Saudi GDP growth to recover on higher oil price, says IIF

Fiscal deficit will narrow by 3 percentage points as oil earnings climb, a new study has found

Saudi Arabia's GDP growth is expected to recover to 2.2 per cent in 2018 after contracting 1 per cent last year, but the breakeven oil price is expected to be higher than average oil prices, according to the Institute of International Finance. Photo: Reuters
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Saudi Arabia’s GDP growth will lift to 2.2 per cent in 2018 as oil prices climb, however the kingdom’s breakeven oil price will also rise due to a projected increase in public spending, a report from the Institute of International Finance (IIF) said.

“Saudi authorities need to avoid complacency in the context of the partial oil price recovery,” Garbis Iradian, chief economist for IIF Mena, wrote in a paper on Friday.

After contracting 1 per cent in 2017, Saudi Arabia’s GDP growth is set to recover to 2.2 per cent this year reflecting higher oil production and the effect of substantial fiscal stimulus spending, according to the report from the global association of financial institutions.

Higher oil prices - which reached $80 per barrel in May - will provide a boost to economic activity in Saudi Arabia, helping to strengthen its external position and reduce the deficit by nearly three percentage points to 5.8 per cent of GDP in 2018, it said.

The oil price hike is also expected to widen the current account surplus to $82 billion in 2018, equivalent to 10.6 per cent of GDP, up from $15bn last year. Official reserves will increase by $36bn to $532bn by the end of 2018.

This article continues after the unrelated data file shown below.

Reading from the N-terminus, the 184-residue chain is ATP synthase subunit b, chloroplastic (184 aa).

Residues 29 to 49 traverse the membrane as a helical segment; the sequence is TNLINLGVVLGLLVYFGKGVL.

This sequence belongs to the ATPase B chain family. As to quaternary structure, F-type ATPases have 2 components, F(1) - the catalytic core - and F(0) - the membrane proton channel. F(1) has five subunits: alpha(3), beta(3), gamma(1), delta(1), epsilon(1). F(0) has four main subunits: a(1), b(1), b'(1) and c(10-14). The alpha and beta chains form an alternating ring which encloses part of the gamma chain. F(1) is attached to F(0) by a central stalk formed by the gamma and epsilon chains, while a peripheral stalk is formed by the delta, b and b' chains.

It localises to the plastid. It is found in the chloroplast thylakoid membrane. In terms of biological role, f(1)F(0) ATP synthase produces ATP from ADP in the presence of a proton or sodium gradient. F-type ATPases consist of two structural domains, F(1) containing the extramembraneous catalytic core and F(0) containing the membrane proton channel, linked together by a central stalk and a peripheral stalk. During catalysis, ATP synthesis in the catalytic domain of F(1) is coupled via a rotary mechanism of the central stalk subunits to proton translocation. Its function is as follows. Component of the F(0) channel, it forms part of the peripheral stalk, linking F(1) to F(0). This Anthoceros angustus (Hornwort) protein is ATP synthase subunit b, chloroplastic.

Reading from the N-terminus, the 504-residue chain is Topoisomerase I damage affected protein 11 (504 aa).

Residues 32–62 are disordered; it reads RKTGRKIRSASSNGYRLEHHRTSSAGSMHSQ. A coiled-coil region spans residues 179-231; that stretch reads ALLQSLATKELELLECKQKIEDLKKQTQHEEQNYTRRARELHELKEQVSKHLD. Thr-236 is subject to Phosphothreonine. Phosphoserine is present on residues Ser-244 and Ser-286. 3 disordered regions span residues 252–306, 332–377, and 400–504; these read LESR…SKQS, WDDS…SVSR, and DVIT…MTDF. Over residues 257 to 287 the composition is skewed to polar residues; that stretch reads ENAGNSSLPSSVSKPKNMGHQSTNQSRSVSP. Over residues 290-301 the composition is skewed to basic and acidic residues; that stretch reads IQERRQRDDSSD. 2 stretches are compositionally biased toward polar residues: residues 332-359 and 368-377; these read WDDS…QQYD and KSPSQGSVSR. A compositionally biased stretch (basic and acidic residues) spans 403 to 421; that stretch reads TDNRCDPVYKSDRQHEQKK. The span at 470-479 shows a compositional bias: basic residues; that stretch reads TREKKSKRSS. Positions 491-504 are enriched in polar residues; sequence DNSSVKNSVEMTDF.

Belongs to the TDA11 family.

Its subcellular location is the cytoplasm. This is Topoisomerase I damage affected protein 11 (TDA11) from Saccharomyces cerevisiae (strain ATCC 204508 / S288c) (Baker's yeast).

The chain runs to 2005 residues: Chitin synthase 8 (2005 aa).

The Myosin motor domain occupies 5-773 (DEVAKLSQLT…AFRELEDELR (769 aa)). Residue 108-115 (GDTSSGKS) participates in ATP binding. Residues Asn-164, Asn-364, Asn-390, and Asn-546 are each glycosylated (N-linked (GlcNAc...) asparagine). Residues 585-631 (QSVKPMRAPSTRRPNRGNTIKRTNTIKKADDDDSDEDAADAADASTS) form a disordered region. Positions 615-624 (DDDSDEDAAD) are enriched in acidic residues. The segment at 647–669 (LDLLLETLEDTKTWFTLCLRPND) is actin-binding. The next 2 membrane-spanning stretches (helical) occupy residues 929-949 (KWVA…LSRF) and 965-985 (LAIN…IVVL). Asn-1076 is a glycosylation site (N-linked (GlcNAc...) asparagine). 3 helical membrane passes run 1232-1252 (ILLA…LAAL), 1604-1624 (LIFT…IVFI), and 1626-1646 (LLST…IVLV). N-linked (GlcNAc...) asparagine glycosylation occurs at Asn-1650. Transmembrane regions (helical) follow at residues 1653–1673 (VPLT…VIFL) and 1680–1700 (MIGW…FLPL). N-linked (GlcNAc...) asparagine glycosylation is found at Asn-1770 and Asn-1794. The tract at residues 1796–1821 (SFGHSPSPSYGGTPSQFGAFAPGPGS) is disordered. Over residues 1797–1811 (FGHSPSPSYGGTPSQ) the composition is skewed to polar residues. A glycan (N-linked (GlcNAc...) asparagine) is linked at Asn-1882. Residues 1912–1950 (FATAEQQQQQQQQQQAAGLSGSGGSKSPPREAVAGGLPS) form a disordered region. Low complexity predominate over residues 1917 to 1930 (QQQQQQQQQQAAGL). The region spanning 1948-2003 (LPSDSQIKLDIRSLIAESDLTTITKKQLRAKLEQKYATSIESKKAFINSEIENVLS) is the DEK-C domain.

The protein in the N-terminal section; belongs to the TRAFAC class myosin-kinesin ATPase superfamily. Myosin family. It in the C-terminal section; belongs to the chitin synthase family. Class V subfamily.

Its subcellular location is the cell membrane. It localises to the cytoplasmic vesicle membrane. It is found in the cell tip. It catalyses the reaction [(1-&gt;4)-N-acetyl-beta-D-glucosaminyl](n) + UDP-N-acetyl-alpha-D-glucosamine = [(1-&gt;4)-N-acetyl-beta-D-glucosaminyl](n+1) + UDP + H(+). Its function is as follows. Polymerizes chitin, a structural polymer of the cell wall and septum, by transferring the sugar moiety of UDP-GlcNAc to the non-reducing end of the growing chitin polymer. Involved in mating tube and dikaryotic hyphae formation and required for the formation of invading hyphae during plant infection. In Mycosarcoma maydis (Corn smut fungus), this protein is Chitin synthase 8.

Elevated public spending will further drive growth in 2018, the IIF said, as the Saudi authorities benefit from additional oil revenue to “loosen their fiscal stance” following three years of consolidation.

“At an average Brent oil price of $72/barrel – 33 per cent higher than the average price in 2017 – and a 1.5 per cent increase in oil production, revenue gains will more than offset the high level of public spending (an increase of 18 per cent),” the report added. Public debt will remain below 30 per cent of GDP up to 2020.


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Despite forecast growth, the rise in public spending is expected to push up Saudi Arabia’s fiscal breakeven oil price to $92 per barrel, from $84 in 2017, the IIF said.

Saudi authorities must therefore avoid complacency and ensure that government spending is not increased rapidly to levels that could become unsustainable if oil prices fall again from 2019.

However, the IIF expects both external and fiscal breakeven oil prices to decline beyond 2018, helped by a significant increase in volume exports of oil, improvement in non-hydrocarbon revenues and a lower increase in public spending.

The kingdom must sharpen efforts to boost private investment, which remains weak, the report said. Non-oil growth in the first half of this year could remain below 1 per cent, even though authorities have ramped up efforts to improve the business environment, it added.

The headline seasonally adjusted Emirates NBD Purchasing Managers’ Index (PMI) for Saudi Arabia - designed to give an overview of operating conditions in the non-oil private sector economy - recorded its strongest expansion in three months in May, rising to 53.2 from a record low of 51.4 in April.

However, the UAE-based lender said the index reading is “still low by historical standards” reflecting a slower rate of growth in the non-oil private sector than last year.